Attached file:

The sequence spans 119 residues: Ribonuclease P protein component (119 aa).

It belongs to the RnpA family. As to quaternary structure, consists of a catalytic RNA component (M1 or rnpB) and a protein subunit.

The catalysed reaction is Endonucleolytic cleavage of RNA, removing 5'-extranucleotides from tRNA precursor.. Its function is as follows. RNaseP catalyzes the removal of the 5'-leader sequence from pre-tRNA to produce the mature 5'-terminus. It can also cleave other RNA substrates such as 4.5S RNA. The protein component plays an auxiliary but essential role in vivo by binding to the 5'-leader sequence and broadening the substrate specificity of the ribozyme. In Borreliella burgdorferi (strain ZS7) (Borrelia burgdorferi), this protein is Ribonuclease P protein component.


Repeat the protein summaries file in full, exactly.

The sequence spans 119 residues: Ribonuclease P protein component (119 aa).

It belongs to the RnpA family. As to quaternary structure, consists of a catalytic RNA component (M1 or rnpB) and a protein subunit.

The catalysed reaction is Endonucleolytic cleavage of RNA, removing 5'-extranucleotides from tRNA precursor.. Its function is as follows. RNaseP catalyzes the removal of the 5'-leader sequence from pre-tRNA to produce the mature 5'-terminus. It can also cleave other RNA substrates such as 4.5S RNA. The protein component plays an auxiliary but essential role in vivo by binding to the 5'-leader sequence and broadening the substrate specificity of the ribozyme. In Borreliella burgdorferi (strain ZS7) (Borrelia burgdorferi), this protein is Ribonuclease P protein component.